all. There is no license anymore, you only need to register a callsign.

(pitfall: to register a callsign you need to logon to some webpage
for which you require a username and password which you get only after
passing an exam)
Brian Morrison
2018-03-08 16:13:36 UTC
Permalink
On 08 Mar 2018 14:20:14 GMT
Post by Rob
Post by Ian Jackson
Post by Gareth's Downstairs Computer
Post by Southgate Amateur Radio News RSS Feed
The Icom UK D-STAR repeater, GB7IC, nears the magical figure of 2000
D-STAR callsign registrations. GB7IC's first registration was way
back in April 2008, and ten years later nearly 2000 people have
registered via our repeater to the gateway
Presumambly all CBers and fools' licensees wanting BBC quality
telephone conversations, for whatevet else it is, it is definitely
not amateur radio.
While it's undeniable that all this modern stuff is wonderful, I'm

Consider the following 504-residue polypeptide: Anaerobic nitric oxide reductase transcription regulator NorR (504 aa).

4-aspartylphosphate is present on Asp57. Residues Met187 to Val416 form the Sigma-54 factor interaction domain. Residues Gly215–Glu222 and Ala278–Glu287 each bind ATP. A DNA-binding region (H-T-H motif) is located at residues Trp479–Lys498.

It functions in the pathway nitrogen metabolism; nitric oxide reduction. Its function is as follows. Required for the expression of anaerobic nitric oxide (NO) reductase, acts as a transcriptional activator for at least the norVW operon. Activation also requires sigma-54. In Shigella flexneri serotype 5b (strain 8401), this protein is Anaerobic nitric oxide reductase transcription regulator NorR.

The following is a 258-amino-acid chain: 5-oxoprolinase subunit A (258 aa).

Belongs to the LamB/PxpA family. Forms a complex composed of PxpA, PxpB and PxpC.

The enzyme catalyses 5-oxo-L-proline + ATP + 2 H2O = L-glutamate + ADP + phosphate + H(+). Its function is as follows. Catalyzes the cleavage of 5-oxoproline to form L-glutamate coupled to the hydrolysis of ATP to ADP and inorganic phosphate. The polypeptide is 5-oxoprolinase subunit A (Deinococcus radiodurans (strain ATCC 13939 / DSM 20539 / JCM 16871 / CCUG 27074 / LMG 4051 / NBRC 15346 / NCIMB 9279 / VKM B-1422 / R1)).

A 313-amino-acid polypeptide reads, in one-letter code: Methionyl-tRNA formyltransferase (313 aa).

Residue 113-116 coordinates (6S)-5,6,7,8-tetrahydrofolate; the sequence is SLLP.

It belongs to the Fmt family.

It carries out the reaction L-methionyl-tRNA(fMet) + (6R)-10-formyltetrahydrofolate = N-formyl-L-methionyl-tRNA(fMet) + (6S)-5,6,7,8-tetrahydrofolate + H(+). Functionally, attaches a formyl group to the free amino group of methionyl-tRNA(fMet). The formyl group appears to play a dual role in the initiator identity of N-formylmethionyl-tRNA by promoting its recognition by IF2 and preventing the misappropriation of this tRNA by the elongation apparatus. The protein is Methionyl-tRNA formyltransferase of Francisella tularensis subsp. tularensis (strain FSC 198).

not sure that I really approve of having to 'register' for anything
that uses the amateur bands.
Here in the Netherlands you need to register to use the amateur bands
at all. There is no license anymore, you only need to register a
callsign.
(pitfall: to register a callsign you need to logon to some webpage
for which you require a username and password which you get only after
passing an exam)
Interesting, I discovered today that this is also true of Sweden
although there are moves there to vary the power limit and charge people
quite a lot for staying at the current 1kW limit as opposed to the
proposed 200W limit.
--
Brian Morrison
Brian Reay
1970-01-01 00:00:00 UTC
Permalink
Post by Brian Morrison
On 08 Mar 2018 14:20:14 GMT
Post by Rob
Post by Ian Jackson
Post by Gareth's Downstairs Computer
Post by Southgate Amateur Radio News RSS Feed
The Icom UK D-STAR repeater, GB7IC, nears the magical figure of 2000
D-STAR callsign registrations. GB7IC's first registration was way